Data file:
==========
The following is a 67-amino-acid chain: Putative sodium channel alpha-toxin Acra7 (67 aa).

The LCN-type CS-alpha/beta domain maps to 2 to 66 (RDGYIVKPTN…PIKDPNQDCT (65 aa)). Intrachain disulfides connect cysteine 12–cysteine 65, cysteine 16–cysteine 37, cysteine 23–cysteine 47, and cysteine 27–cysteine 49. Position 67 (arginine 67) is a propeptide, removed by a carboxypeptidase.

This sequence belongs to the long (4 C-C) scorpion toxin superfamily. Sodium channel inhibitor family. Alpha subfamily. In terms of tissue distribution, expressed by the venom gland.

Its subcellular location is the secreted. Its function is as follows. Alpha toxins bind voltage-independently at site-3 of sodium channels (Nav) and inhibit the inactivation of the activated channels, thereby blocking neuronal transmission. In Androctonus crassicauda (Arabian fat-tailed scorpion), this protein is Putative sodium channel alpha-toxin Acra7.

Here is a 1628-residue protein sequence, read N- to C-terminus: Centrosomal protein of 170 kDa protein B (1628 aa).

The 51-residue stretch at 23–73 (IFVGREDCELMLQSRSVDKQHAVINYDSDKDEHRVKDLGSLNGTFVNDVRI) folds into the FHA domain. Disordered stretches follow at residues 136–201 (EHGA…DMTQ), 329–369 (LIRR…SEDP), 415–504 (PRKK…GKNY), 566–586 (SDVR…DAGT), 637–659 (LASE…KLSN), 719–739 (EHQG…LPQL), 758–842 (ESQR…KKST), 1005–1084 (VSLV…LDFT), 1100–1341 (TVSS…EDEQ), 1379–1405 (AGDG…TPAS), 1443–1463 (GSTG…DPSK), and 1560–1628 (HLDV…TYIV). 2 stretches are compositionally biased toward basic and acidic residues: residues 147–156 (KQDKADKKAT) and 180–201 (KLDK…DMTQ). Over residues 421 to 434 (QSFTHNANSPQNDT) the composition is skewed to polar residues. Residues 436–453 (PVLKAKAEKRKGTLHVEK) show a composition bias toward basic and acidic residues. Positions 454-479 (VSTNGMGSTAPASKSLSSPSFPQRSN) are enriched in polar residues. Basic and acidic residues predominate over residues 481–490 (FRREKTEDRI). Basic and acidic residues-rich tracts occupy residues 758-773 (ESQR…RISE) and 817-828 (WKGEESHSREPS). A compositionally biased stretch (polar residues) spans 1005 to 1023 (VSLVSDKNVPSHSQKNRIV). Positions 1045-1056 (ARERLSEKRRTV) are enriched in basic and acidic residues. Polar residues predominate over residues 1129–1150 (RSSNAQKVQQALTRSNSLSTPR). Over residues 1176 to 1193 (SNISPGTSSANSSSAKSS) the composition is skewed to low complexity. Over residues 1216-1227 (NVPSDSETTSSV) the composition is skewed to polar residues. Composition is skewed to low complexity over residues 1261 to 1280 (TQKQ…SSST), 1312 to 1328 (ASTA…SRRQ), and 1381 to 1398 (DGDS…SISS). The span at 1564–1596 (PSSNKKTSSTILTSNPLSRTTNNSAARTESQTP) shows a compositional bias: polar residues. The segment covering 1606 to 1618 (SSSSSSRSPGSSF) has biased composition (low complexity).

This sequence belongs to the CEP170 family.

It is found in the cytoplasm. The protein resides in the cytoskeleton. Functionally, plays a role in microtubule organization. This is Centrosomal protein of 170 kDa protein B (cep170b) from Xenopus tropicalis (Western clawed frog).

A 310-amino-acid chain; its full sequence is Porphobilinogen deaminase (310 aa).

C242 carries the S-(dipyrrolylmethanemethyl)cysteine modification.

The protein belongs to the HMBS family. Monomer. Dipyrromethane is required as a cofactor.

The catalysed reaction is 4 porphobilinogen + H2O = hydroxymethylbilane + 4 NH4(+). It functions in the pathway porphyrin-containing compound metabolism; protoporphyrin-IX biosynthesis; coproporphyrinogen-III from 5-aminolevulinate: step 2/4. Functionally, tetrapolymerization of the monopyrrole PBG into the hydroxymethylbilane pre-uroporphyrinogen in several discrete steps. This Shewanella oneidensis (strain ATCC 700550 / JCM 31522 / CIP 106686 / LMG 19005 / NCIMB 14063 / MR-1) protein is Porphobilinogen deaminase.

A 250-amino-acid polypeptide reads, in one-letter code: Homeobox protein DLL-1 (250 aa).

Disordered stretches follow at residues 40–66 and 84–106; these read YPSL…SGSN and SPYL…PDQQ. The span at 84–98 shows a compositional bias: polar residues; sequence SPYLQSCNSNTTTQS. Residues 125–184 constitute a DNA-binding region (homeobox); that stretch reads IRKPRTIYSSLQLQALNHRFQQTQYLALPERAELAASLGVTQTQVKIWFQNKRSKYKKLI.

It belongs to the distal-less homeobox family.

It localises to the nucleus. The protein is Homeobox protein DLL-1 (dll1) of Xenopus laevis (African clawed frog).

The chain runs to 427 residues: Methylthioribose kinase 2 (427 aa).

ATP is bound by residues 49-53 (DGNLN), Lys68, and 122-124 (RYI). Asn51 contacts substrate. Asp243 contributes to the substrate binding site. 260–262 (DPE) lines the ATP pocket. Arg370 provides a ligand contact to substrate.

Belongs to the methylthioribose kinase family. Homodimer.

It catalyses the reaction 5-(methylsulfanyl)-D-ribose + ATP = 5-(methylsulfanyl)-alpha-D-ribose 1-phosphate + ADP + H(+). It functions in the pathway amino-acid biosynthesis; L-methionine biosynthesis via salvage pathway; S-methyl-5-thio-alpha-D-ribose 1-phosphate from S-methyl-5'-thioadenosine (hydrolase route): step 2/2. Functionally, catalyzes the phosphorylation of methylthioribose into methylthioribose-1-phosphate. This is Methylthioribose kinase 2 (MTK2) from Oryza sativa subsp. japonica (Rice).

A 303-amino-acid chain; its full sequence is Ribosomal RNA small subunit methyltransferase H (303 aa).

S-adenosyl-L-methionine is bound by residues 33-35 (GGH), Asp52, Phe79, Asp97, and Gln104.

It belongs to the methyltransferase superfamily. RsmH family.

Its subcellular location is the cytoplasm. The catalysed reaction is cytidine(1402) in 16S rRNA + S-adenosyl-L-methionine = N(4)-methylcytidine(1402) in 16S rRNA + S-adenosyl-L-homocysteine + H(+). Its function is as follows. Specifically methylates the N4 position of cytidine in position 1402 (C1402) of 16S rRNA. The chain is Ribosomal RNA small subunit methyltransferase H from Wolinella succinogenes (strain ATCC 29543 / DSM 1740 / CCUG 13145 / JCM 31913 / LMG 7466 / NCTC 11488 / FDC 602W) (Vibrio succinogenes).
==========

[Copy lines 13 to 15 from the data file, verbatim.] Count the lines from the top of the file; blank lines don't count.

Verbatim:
A 250-amino-acid polypeptide reads, in one-letter code: Homeobox protein DLL-1 (250 aa).

Disordered stretches follow at residues 40–66 and 84–106; these read YPSL…SGSN and SPYL…PDQQ. The span at 84–98 shows a compositional bias: polar residues; sequence SPYLQSCNSNTTTQS. Residues 125–184 constitute a DNA-binding region (homeobox); that stretch reads IRKPRTIYSSLQLQALNHRFQQTQYLALPERAELAASLGVTQTQVKIWFQNKRSKYKKLI.

It belongs to the distal-less homeobox family.